The increasing adoption of Distributed Energy Resources (DERs) – Photovoltaic (PV) systems, battery energy storage systems (BESS), wind generators, fuel cells, etc. – is driving the need to coordinate and control these assets effectively in the electric power grid.

Under the previous ARPA-E Network Optimized Distributed Energy Systems (NODES) program funding, researchers from the University of Illinois at Urbana Champaign (UIUC) developed an architecture for distributed control and coordination of DERs within a microgrid for the provision of frequency regulation (Fig. 1 below).


Figure 1. ARPA-E Nodes project distributed control and coordination of DERs

Project Goal

In collaboration with Typhoon HIL and the Missouri University of Science and Technology (MS&T), the goal of the current ARPA-E NODES project is to further de-risk the distributed control architecture by tightly integrating the control algorithms used for distributed decision-making. And implementing them onto a Typhoon HIL Controller Hardware-in-the-Loop (C-HIL) microgrid testbed.

Olaolu Ajala, a research engineer at the Grainger College of Engineering at UIUC, shows how this distributed microgrid controller architecture works using the Typhoon HIL microgrid testbed (below).

C-HIL Testbed: Cyber Layer

The C-HIL microgrid testbed comprises a cyber layer and physical layer used for the coordination of DERs – two rooftop solar PV units, one fuel cell unit, and one battery storage unit.

Cyber layer controllers carry out the distributed control algorithms to reach a consensus on the control action and provide the frequency regulation ancillary service provided by the PJM regulation market.


Figure 2. Graphical representation of the cyber layer and physical layer setup.

The cyber layer (Fig. 2 above) consists of an aggregator and control devices interconnected over a communication network. Each control device in the cyber layer is connected to and controls a DER in the physical layer. The cyber layer is implemented in hardware using these devices: a computer, microcontrollers, and an Xbee-based wireless communication network. Each of the control devices is connected to a DER in the microgrid through cat6 cables using the ModBus TCP communication protocol (Fig.3 below).

Cyber Layer Controller

Figure 3. The components of a cyber level controller with Xbee-based wireless communication network.

The cyber layer performs three major tasks:

  1. Determines the required change in total generation in the microgrid
  2. Computes the optimal contribution of each DER to the required change in generation
  3. Locally controls each DER to change its generation accordingly

The distributed communication and control architecture implemented in the cyber layer creates an architecture that is robust against communication link failures.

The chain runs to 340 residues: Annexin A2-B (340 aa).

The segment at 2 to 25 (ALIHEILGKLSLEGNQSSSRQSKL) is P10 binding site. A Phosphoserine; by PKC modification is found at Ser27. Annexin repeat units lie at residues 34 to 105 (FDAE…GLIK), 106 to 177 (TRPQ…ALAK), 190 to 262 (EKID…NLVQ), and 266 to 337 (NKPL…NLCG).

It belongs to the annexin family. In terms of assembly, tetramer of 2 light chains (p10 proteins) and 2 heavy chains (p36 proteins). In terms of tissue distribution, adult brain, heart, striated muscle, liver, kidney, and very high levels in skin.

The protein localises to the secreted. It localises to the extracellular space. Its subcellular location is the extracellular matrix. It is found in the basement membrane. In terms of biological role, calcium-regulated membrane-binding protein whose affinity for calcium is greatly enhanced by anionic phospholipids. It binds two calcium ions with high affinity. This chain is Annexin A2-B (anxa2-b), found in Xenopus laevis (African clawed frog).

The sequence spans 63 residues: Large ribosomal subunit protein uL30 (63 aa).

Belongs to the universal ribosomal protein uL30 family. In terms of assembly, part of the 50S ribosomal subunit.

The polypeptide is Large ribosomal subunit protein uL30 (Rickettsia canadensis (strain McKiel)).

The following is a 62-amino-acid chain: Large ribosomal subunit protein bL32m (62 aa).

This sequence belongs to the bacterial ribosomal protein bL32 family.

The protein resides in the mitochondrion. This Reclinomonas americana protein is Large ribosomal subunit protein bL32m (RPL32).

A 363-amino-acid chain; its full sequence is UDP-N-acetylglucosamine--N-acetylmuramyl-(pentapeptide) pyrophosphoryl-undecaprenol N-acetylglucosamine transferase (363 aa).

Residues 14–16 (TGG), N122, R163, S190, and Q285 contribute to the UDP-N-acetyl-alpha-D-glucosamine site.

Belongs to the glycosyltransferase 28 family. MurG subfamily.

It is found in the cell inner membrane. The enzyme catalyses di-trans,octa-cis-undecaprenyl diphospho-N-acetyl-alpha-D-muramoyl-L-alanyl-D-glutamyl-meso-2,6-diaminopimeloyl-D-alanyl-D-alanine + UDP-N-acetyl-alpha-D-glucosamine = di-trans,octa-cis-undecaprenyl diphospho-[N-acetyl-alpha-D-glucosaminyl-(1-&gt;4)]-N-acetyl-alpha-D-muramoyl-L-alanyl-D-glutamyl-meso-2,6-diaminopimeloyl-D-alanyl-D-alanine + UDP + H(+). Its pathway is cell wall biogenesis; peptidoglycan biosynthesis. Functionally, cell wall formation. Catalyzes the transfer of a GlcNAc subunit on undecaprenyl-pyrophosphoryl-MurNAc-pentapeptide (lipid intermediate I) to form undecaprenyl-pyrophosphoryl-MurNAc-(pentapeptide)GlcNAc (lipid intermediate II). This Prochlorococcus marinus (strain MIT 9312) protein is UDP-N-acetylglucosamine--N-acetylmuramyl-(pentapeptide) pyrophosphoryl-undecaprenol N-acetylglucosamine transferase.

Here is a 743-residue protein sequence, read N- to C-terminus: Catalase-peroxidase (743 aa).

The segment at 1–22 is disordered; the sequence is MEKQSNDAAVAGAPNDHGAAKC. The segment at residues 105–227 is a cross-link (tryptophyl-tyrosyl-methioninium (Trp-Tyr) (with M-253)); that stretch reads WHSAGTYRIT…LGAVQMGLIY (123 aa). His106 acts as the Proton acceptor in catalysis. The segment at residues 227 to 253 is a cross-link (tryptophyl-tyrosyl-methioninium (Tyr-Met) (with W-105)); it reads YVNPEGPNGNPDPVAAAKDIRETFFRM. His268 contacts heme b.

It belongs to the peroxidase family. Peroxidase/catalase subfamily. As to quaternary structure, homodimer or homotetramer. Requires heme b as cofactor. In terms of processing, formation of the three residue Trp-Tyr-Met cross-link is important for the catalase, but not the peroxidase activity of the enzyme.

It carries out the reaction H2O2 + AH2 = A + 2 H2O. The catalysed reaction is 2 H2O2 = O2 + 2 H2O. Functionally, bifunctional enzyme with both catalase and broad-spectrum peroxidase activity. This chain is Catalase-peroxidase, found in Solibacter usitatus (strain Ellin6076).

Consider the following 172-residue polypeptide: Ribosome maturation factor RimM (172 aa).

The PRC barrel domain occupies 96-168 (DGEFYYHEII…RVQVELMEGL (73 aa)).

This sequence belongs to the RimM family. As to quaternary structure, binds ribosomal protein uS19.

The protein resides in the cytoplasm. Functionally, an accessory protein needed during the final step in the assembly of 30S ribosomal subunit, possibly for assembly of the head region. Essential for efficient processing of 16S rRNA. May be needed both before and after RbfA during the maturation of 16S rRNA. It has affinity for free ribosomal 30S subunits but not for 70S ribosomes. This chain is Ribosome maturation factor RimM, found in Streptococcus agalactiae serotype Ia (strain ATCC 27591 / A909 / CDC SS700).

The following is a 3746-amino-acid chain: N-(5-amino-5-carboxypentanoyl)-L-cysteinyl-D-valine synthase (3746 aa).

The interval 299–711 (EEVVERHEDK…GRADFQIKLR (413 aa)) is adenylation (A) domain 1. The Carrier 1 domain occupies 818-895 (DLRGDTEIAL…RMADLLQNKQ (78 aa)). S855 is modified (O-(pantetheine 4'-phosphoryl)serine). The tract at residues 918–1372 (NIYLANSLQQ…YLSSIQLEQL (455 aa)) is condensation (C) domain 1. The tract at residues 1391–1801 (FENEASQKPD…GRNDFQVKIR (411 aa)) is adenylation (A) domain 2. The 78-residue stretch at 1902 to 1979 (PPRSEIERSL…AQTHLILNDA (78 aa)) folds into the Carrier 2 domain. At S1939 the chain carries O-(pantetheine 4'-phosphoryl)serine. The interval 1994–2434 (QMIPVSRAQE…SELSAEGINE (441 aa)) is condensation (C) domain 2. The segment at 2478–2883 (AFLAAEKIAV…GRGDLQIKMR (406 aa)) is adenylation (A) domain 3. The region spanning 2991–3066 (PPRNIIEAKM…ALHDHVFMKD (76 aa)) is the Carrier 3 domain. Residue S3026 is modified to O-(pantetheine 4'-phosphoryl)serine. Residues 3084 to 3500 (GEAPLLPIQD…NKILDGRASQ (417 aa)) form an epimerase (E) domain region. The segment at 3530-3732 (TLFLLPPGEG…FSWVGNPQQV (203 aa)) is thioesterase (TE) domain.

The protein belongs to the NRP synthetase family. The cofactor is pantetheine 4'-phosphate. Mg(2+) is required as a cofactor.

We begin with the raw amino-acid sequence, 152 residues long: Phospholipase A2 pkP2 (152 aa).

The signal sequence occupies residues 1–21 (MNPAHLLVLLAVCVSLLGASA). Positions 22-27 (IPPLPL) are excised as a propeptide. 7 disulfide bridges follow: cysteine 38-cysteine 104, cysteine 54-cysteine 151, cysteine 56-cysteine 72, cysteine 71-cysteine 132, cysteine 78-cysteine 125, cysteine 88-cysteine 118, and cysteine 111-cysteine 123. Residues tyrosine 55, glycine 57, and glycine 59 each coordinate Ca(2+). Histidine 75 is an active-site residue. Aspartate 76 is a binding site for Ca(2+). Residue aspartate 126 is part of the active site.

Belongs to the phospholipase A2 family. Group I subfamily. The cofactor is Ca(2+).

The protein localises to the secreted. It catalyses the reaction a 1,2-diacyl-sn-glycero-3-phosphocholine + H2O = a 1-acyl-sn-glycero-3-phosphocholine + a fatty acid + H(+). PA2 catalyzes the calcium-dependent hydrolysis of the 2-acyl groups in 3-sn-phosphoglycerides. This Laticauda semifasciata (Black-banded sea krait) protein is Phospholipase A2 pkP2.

C-HIL Testbed: Physical Layer

The physical layer consists of a microgrid interconnected to a bulk power grid through a set of tie-lines. The microgrid has inverter-interfaced DERs with each controlled to deliver specified real power and reactive power injections to the system.


Figure 4. Controller Hardware-in-the-Loop (HIL) microgrid testbed setup at UIUC.

Typhoon HIL 6 series was utilized for real-time emulation of the physical layer. The emulators with the Typhoon HIL Control Center software toolchain are equipped with detailed and reduced models of:

  • PV panels
  • Batter Energy Storage Systems
  • Wind Turbine Generators
  • Microturbines
  • Fuel Cells
  • Loads

Field Testing at MS&T

The Solar Village built at Missouri S&T was used for field testing the above-described distributed control architecture setup. The Center for Research in Energy and Environment (CREE) manages the Village, and performs, among others, research in cyber security, sustainable energy research, and big data analytics.


Figure 5. MS&T Solar Village at the Center for Research in Energy and Environment (CREE).

Each home has a 21kW PV panel with a Fronius grid-tied inverter that connects it to a common microgrid. A 5 kW natural gas fuel cell applies the aspects of heat and power to the microgrid. This setup directs energy firstly to loads and then allows for the excess energy to be directed either to storage or the municipal grid. The time of use, demand response, load shifting scenarios will be implemented to observe how they affect microgrid power operations.

Expected Benefits

With orders of magnitude improvements in resilience and scalability, the distributed control approach will satisfy the performance metrics that are necessary for effective provision of frequency regulation services.

Summary of the advantages of C-HIL and Model-based Design applied in this project:

  • Model Integration Facilitates forward/backward mobility in the design process
  • Co-simulation and Hardware-in-the-Loop expose realistic interactions
  • Automation (“wizards”) refocus engineering effort toward understanding and improvement
  • Result: expedited deployment of advanced technologies with reduced risk